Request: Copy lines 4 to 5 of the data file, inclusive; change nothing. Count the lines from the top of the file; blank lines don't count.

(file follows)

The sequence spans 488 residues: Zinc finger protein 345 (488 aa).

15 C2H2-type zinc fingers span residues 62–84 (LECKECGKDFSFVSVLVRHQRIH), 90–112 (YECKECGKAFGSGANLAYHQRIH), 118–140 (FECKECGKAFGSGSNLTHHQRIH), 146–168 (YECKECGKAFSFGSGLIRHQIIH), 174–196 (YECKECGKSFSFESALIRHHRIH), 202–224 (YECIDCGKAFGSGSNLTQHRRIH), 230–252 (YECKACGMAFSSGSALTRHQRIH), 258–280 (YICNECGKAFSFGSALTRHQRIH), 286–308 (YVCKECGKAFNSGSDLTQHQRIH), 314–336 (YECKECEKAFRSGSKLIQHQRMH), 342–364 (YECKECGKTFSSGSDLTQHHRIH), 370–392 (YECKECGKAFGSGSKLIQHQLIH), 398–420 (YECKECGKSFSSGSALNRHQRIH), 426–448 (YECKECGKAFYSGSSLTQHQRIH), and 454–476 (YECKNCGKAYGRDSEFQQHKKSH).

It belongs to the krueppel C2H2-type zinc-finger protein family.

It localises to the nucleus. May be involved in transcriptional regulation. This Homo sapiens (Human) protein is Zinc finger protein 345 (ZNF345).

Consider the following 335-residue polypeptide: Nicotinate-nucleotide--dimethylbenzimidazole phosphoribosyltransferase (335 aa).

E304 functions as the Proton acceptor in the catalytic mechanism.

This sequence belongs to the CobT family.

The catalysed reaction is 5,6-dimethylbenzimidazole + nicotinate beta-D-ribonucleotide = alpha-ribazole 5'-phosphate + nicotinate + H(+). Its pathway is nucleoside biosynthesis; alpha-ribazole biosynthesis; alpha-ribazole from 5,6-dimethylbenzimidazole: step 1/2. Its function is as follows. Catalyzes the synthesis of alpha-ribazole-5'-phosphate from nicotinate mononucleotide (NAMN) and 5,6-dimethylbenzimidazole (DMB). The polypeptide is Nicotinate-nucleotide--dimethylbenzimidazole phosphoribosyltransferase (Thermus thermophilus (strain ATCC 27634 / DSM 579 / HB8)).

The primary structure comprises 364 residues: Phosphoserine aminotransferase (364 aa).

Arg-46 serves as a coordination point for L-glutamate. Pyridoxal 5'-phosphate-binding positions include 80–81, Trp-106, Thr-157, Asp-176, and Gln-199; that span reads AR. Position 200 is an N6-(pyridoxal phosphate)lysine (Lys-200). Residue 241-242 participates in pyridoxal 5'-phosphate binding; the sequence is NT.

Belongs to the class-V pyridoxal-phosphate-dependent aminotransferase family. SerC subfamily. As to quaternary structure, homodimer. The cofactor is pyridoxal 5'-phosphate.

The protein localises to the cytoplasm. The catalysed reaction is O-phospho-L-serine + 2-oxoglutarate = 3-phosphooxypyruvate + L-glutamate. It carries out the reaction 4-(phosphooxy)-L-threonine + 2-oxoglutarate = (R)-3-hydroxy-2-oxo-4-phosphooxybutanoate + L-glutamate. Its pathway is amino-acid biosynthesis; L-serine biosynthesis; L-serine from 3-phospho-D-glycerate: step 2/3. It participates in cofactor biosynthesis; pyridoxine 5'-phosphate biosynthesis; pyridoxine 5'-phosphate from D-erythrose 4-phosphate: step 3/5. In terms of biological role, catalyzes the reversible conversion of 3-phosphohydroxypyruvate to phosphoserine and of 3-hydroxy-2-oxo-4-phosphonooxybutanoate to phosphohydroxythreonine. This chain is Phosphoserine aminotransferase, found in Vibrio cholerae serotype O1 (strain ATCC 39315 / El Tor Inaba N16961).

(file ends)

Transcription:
It localises to the nucleus. May be involved in transcriptional regulation. This Homo sapiens (Human) protein is Zinc finger protein 345 (ZNF345).

Consider the following 335-residue polypeptide: Nicotinate-nucleotide--dimethylbenzimidazole phosphoribosyltransferase (335 aa).